In the banker plant method, long-lasting rearing units for beneficials are created in the crop by distributing plants infested with herbivores or carrying other food items, such as pollen. The method has been widely investigated over many years and used to aid establishment, development and dispersal of beneficial organisms employed in biological control. In this review, we refine the definition of the banker plant method based on previous concepts and studies and offer the term “banker plant system” to describe the unit that is purposefully added to or established in a crop for control of pests in greenhouses or open field. The three basic elements of a banker plant system (banker plant, food source, beneficials) are discussed and illustrated with examples, and the diversity of banker plant systems (classified by target pest) used or investigated is documented. The benefits of using banker plant systems, such as low cost, increased freshness of beneficials, possibility for preventive control and for integration within IPM frameworks, make the method an interesting plant protection option with potential to enhance adoption of biological control in pest management programs.
Effect of learning on the oviposition preference of field-collected and laboratory-reared Chilo partellus (Lepidoptera: Crambidae) populations
Glas, J.J. ; Berg, J. van den; Potting, R.P.J. - \ 2007
Bulletin of Entomological Research 97 (2007)4. - ISSN 0007-4853 - p. 415 - 420.
helicoverpa-armigera lepidoptera - swinhoe lepidoptera - phytophagous insects - hubner lepidoptera - pest-management - busseola-fusca - host plants - stem borer - noctuidae - pyralidae
Recent studies show that Vetiver grass, (Vetiveria zizanioides (L.) Nash), may have potential as a dead-end trap crop in an overall habitat management strategy for the spotted stem borer, Chilo partellus (Swinhoe) (Lepidoptera: Crambidae). Vetiver grass is highly preferred for oviposition, in spite of the fact that larval survival is extremely low on this grass. The oviposition behaviour of female Chilo partellus moths was investigated by determining the amount and size of egg batches allocated to maize and Vetiver plants and studying the effect of rearing conditions and oviposition experience on host plant selection. Two-choice preference tests were used to examine the effect of experience of maize (a suitable host plant) and Vetiver plants on the oviposition choice of C. partellus. For both field-collected and laboratory-reared moths, no significant differences were found in the preference distributions between the experienced groups. It is concluded that females do not learn, i.e. that they do not change their preference for Vetiver grass after having experienced oviposition on either maize or this grass, which supports the idea that trap cropping could have potential as a control method for C. partellus. Differences observed between field-collected and laboratory-reared moths in the amount and size of egg batches laid on maize and Vetiver grass indicate that data obtained from experiments with laboratory-reared insects should be treated with caution.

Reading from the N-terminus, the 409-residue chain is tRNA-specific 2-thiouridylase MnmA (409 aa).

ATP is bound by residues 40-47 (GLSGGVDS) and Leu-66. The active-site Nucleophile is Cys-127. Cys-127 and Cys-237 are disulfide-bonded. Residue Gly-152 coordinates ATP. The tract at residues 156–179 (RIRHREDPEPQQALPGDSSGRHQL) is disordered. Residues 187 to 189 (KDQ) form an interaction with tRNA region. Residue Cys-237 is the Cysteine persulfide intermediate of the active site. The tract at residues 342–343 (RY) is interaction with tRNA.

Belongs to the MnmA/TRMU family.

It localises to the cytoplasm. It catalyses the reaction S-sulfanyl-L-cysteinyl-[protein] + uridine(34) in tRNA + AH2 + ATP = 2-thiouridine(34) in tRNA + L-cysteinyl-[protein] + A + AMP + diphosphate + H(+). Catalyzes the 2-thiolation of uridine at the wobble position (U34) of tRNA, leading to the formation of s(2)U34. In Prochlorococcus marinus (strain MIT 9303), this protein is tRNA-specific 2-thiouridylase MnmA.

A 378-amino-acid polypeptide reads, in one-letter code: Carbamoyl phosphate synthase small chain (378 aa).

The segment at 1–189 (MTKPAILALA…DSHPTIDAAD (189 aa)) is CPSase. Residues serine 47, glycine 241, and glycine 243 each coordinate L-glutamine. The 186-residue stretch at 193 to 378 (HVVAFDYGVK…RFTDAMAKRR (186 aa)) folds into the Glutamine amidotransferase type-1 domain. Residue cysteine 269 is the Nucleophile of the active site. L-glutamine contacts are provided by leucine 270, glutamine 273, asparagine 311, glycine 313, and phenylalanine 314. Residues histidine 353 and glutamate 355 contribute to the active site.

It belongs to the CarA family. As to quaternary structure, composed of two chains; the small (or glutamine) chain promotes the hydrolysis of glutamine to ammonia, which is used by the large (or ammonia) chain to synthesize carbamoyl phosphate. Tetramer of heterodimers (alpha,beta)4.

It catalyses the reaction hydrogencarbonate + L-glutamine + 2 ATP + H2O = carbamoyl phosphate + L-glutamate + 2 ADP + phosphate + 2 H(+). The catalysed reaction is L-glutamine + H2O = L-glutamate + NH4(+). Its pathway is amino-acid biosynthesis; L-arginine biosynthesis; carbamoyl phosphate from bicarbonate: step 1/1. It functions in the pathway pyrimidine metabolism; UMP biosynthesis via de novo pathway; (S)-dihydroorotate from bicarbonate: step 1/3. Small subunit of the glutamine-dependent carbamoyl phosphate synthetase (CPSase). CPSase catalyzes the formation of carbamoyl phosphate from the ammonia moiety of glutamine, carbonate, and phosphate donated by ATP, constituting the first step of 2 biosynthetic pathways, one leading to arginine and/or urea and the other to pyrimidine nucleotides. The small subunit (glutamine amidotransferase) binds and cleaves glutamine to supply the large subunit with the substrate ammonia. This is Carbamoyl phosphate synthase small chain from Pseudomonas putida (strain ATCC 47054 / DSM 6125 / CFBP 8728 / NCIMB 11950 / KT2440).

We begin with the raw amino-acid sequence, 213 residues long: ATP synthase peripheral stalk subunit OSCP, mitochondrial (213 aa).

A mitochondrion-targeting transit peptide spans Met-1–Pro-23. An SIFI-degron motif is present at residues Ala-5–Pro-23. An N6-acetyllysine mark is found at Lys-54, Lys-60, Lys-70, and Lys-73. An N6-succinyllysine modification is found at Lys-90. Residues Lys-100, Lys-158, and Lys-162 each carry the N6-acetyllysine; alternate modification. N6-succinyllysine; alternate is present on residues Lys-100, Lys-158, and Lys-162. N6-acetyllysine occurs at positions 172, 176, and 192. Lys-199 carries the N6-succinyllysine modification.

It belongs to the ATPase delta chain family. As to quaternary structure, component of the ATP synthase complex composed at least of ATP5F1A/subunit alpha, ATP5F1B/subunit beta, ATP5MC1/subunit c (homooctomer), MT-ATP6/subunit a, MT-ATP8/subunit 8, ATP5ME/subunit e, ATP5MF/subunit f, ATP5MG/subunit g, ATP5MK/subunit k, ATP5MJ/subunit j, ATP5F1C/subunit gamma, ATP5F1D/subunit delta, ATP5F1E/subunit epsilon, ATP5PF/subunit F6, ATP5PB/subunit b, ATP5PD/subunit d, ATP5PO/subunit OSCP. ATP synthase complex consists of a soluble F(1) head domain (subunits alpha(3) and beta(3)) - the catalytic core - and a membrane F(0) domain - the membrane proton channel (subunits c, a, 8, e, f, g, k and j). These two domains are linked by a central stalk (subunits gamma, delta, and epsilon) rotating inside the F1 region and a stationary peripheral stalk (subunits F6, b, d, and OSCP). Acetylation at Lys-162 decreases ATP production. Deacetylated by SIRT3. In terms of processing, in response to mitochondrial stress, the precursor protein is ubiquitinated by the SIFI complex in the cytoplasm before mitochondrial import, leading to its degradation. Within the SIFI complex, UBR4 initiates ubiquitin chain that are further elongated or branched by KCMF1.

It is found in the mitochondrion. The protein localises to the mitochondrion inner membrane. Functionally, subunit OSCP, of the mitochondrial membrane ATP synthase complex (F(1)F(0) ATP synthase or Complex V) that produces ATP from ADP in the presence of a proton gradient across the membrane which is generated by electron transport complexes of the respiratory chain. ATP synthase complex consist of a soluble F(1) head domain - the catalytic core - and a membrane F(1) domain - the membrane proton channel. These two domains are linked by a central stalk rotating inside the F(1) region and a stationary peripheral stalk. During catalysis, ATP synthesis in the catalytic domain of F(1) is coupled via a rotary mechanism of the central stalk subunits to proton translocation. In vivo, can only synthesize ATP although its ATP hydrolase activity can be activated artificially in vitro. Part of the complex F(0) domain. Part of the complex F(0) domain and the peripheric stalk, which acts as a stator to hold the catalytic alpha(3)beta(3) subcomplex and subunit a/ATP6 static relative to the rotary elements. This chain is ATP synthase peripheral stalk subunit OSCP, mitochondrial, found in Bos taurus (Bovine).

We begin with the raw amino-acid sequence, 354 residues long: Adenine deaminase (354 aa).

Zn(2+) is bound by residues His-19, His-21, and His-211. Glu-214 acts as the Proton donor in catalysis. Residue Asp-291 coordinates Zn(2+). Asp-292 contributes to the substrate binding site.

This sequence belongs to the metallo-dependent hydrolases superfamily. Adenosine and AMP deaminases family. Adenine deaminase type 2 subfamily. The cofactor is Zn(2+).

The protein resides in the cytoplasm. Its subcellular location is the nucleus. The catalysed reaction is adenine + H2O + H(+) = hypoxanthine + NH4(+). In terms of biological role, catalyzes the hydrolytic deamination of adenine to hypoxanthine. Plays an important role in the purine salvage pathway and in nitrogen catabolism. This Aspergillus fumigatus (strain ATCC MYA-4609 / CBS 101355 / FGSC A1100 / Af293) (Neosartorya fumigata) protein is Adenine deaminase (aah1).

Olfactory responses of banana weevil predators to volatiles from banana pseudostem tissue and synthetic pheromone
Tinzaara, W. ; Gold, C.S. ; Dicke, M. ; Huis, A. van - \ 2005
Journal of Chemical Ecology 31 (2005)7. - ISSN 0098-0331 - p. 1537 - 1553.
induced plant volatiles - infested pear trees - sordidus germar col - cosmopolites-sordidus - aggregation pheromone - parasitic wasps - pest-management - bark beetles - chemical communication - carnivorous arthropods